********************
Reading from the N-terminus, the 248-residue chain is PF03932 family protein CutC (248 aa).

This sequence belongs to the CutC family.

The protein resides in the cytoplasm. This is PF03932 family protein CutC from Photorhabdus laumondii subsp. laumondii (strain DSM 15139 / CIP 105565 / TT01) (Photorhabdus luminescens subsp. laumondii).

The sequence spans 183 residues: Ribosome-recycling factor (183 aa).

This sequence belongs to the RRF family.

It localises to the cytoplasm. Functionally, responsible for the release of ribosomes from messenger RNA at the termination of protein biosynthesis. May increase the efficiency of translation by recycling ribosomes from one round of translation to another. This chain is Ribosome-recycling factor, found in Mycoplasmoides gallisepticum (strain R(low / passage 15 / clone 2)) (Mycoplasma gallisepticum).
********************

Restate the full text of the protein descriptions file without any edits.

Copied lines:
Reading from the N-terminus, the 248-residue chain is PF03932 family protein CutC (248 aa).

This sequence belongs to the CutC family.

The protein resides in the cytoplasm. This is PF03932 family protein CutC from Photorhabdus laumondii subsp. laumondii (strain DSM 15139 / CIP 105565 / TT01) (Photorhabdus luminescens subsp. laumondii).

The sequence spans 183 residues: Ribosome-recycling factor (183 aa).

This sequence belongs to the RRF family.

It localises to the cytoplasm. Functionally, responsible for the release of ribosomes from messenger RNA at the termination of protein biosynthesis. May increase the efficiency of translation by recycling ribosomes from one round of translation to another. This chain is Ribosome-recycling factor, found in Mycoplasmoides gallisepticum (strain R(low / passage 15 / clone 2)) (Mycoplasma gallisepticum).